It’s my theory that the recipes found on the back of food packages are worth trying. In fact, Best Recipes, From the backs of Boxes, Bottles, Cans and Jars, by Ceil Dyer, is a cookbook that celebrates just that. Leafing through this 589-page book is a stroll down memory lane. While I no longer whip up Lipton’s California Dip or Hershey’s Fudge Cake, our family holidays would not be complete without a triple batch of Chex Party Mix and a Barcardi Rum Cake.
Dorie originally spotted this week’s recipe on a card distributed to fromageries throughout France by the Comté cheese producers. After a twist here with a tweak there, our leader adapted their recipe into her own and published Back-of-the-Card Cheese & Olive Bread in Around… Continue reading
This week, for me, has been one of those lucky-to-be-alive times to grab and hold tightly. In our family we accept Life as it comes, with its peaks —quite often, with its valleys. That’s why I’ve made a pact to not waste a moment of “peakness”. This week has been a whoop-de-doo, hoop and hollering cause for celebration. Nothing’s more delicious than Happy.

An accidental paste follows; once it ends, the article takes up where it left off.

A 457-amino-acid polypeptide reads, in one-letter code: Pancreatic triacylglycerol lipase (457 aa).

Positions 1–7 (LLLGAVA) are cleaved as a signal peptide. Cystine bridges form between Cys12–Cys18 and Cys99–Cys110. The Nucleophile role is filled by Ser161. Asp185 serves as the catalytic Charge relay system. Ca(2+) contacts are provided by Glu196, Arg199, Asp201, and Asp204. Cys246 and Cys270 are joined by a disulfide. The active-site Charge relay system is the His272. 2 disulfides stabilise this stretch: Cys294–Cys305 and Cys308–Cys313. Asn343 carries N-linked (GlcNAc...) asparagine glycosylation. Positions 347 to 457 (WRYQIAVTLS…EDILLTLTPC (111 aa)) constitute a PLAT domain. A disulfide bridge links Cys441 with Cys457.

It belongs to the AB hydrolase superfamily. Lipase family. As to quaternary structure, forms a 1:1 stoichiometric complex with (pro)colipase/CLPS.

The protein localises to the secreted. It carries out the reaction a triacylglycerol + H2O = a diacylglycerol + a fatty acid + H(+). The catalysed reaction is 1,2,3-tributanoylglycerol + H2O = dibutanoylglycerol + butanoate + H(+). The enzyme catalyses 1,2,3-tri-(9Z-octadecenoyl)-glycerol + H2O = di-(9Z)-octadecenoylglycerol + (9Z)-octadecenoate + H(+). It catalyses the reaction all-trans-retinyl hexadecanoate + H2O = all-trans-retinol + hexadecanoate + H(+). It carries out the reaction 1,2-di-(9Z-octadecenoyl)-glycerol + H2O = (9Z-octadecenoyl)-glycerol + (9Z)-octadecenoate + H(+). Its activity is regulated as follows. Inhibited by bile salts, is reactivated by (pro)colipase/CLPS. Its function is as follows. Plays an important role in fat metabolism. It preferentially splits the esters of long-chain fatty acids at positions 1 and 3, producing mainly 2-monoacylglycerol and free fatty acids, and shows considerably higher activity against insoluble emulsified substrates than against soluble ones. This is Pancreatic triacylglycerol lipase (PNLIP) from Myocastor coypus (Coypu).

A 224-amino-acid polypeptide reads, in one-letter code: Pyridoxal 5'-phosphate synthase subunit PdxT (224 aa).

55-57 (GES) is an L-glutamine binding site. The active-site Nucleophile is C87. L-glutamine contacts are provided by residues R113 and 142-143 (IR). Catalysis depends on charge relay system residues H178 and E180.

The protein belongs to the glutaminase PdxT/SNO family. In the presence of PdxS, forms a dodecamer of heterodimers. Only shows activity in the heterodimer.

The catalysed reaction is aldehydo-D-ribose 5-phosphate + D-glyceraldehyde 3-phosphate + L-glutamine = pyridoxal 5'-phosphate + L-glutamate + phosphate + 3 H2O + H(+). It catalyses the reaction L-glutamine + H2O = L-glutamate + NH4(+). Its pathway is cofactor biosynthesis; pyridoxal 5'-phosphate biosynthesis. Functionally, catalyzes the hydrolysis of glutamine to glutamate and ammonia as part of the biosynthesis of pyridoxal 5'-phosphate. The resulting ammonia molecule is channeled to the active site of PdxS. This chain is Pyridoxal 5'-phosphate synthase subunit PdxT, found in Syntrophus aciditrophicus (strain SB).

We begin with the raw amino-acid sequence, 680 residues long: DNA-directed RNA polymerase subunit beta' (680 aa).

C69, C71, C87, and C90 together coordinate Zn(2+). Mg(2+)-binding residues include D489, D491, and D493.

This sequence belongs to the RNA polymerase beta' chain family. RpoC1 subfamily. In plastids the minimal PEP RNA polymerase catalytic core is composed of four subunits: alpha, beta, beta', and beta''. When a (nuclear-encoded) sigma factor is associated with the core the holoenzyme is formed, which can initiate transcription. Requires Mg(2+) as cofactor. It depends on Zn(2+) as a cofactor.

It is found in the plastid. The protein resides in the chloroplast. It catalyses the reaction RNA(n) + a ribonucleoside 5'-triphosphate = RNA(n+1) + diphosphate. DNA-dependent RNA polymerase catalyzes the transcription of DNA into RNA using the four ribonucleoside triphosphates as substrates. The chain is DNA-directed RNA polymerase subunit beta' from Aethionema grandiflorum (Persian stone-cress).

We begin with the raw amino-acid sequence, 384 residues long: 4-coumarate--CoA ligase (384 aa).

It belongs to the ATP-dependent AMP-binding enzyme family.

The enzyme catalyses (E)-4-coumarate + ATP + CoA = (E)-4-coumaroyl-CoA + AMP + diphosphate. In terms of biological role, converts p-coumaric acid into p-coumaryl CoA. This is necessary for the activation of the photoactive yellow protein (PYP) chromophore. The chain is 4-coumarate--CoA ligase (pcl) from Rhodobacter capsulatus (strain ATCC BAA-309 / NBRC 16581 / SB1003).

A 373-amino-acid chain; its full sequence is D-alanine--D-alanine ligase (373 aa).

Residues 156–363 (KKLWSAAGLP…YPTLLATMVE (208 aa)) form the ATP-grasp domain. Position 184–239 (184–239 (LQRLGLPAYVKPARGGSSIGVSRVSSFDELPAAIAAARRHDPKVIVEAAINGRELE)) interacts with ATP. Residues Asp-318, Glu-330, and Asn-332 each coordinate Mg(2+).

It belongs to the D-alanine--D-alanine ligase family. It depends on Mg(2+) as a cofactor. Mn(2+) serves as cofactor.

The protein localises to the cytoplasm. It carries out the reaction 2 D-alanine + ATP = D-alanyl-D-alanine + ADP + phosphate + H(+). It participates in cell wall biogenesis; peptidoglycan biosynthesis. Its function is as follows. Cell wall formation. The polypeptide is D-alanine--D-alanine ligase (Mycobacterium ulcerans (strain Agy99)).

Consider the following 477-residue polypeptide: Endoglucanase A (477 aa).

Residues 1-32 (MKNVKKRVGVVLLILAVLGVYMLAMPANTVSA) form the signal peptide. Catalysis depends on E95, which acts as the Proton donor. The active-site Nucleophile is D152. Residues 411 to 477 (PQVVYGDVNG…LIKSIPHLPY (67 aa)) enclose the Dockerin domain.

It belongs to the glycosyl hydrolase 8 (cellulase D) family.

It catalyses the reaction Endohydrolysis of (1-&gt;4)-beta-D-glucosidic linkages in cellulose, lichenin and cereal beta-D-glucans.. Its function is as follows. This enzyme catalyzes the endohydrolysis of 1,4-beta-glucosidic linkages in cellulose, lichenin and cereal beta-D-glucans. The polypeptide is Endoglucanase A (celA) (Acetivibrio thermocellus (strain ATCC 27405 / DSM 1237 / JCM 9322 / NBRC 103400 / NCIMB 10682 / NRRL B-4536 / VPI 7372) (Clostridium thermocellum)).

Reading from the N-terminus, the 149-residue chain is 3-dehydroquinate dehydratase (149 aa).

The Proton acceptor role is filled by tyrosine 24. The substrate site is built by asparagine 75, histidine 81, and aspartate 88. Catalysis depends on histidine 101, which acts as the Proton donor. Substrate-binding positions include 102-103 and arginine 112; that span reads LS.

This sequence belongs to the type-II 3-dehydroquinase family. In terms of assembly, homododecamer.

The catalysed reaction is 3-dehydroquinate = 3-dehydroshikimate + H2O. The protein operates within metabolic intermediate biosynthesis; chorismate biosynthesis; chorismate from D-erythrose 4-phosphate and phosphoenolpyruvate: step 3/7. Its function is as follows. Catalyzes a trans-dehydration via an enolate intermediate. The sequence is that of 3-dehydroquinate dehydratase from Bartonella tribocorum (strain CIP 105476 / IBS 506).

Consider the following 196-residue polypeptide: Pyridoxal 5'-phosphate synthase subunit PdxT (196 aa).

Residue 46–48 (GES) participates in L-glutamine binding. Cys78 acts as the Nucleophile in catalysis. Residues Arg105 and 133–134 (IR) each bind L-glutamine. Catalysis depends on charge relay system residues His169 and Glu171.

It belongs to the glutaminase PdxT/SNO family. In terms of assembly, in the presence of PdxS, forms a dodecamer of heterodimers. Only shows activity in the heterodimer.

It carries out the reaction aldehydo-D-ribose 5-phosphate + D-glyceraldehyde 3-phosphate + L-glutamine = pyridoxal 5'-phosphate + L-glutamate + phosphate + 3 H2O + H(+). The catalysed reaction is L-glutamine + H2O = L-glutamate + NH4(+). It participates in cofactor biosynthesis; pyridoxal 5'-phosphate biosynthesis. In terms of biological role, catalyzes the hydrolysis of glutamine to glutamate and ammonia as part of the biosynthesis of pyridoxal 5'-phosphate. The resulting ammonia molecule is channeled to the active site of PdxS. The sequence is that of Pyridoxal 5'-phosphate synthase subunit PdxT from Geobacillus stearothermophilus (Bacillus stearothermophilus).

My week is best told in pictures.
First, please try this week’s French Fridays with Dorie recipe, Goat Cheese and Strawberry Tartine. Although this little bit of yummy is best served at cocktail time with a chilled glass of Chenin Blanc, I made this for a simple, quick and tasty lunch.
In this week’s short Post, I’m offering a 3-for-the-price-of-one Special by answering all these weighty questions.
Our French Fridays with Dorie recipe is Anne Leblanc’s Pistachio Avocado. As Dorie explains, this really can’t be called a recipe. It’s more about being a great idea followed by a list of ingredients.
The late Anne Leblanc was of Huilerie J. Leblanc fame. According to Dorie, this French company still makes some of the finest, fullest-flavored nut oils in the world. Buy them here or in speciality food stores. More than a decade ago, Ms. Leblanc… Continue reading
I’m a soupy.
And, it seems, I’m not alone. According to food historians, the main ingredient of the earliest soups on record, dating to 6,000 BC, was hippopotamus. (To keep that in perspective, Cleopatra lived from 69-30 BC.) Most cultures proudly claim their own particular classic. To scroll through more than forty of them, from Erwtensoep (Netherlands) to Kimchi jigae (Korean) to Pho (Vietnamese) is a unique culinary experience.
This week’s French Fridays with Dorie recipe choice, Asparagus Soup, seems rather ho-hum by comparison. Au contraire. It’s finally Springtime in the Rockies. Delicate, young asparagus stalks stand proudly in our produce bins, ripe for the plucking. I grabbed the 2 1/2 pounds necessary for this delicious soup and got to work. Yes, I was supposed to be in Paris this week, the first of my three-week trip to France.… Continue reading